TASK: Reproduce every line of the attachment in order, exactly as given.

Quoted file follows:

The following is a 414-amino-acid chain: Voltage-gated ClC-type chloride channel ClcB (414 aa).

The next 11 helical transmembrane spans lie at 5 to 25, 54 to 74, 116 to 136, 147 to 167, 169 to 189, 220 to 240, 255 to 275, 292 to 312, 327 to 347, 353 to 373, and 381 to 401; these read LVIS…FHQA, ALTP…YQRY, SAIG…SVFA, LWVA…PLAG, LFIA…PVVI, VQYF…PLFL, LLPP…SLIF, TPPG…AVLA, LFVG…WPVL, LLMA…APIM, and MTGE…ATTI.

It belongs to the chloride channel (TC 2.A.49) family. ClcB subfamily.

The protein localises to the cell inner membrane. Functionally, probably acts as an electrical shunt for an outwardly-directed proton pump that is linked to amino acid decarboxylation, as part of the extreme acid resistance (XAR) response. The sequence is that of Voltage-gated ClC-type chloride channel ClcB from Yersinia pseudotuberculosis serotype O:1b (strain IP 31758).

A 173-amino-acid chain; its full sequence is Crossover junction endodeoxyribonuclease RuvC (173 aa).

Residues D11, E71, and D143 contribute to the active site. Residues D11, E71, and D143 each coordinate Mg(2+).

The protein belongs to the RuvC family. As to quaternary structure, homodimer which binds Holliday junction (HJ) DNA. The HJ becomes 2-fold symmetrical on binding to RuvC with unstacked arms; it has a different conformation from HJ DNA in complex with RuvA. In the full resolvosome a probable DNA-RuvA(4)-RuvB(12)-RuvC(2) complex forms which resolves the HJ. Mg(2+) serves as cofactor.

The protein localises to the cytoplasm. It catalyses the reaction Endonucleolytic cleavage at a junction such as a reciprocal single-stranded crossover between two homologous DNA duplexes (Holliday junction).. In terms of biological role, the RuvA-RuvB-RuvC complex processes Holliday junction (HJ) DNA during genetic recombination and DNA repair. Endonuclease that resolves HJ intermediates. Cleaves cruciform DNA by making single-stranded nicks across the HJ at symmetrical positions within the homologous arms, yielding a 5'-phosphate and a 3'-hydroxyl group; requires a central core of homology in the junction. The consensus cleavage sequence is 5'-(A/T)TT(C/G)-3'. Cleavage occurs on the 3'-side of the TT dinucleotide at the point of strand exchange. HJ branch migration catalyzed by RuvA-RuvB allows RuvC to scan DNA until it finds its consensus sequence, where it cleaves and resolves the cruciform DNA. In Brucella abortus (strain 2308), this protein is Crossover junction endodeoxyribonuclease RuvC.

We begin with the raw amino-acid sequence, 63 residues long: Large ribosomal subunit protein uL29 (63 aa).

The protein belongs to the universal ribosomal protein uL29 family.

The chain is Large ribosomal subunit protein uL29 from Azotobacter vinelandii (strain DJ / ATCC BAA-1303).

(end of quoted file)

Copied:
The following is a 414-amino-acid chain: Voltage-gated ClC-type chloride channel ClcB (414 aa).

The next 11 helical transmembrane spans lie at 5 to 25, 54 to 74, 116 to 136, 147 to 167, 169 to 189, 220 to 240, 255 to 275, 292 to 312, 327 to 347, 353 to 373, and 381 to 401; these read LVIS…FHQA, ALTP…YQRY, SAIG…SVFA, LWVA…PLAG, LFIA…PVVI, VQYF…PLFL, LLPP…SLIF, TPPG…AVLA, LFVG…WPVL, LLMA…APIM, and MTGE…ATTI.

It belongs to the chloride channel (TC 2.A.49) family. ClcB subfamily.

The protein localises to the cell inner membrane. Functionally, probably acts as an electrical shunt for an outwardly-directed proton pump that is linked to amino acid decarboxylation, as part of the extreme acid resistance (XAR) response. The sequence is that of Voltage-gated ClC-type chloride channel ClcB from Yersinia pseudotuberculosis serotype O:1b (strain IP 31758).

A 173-amino-acid chain; its full sequence is Crossover junction endodeoxyribonuclease RuvC (173 aa).

Residues D11, E71, and D143 contribute to the active site. Residues D11, E71, and D143 each coordinate Mg(2+).

The protein belongs to the RuvC family. As to quaternary structure, homodimer which binds Holliday junction (HJ) DNA. The HJ becomes 2-fold symmetrical on binding to RuvC with unstacked arms; it has a different conformation from HJ DNA in complex with RuvA. In the full resolvosome a probable DNA-RuvA(4)-RuvB(12)-RuvC(2) complex forms which resolves the HJ. Mg(2+) serves as cofactor.

The protein localises to the cytoplasm. It catalyses the reaction Endonucleolytic cleavage at a junction such as a reciprocal single-stranded crossover between two homologous DNA duplexes (Holliday junction).. In terms of biological role, the RuvA-RuvB-RuvC complex processes Holliday junction (HJ) DNA during genetic recombination and DNA repair. Endonuclease that resolves HJ intermediates. Cleaves cruciform DNA by making single-stranded nicks across the HJ at symmetrical positions within the homologous arms, yielding a 5'-phosphate and a 3'-hydroxyl group; requires a central core of homology in the junction. The consensus cleavage sequence is 5'-(A/T)TT(C/G)-3'. Cleavage occurs on the 3'-side of the TT dinucleotide at the point of strand exchange. HJ branch migration catalyzed by RuvA-RuvB allows RuvC to scan DNA until it finds its consensus sequence, where it cleaves and resolves the cruciform DNA. In Brucella abortus (strain 2308), this protein is Crossover junction endodeoxyribonuclease RuvC.

We begin with the raw amino-acid sequence, 63 residues long: Large ribosomal subunit protein uL29 (63 aa).

The protein belongs to the universal ribosomal protein uL29 family.

The chain is Large ribosomal subunit protein uL29 from Azotobacter vinelandii (strain DJ / ATCC BAA-1303).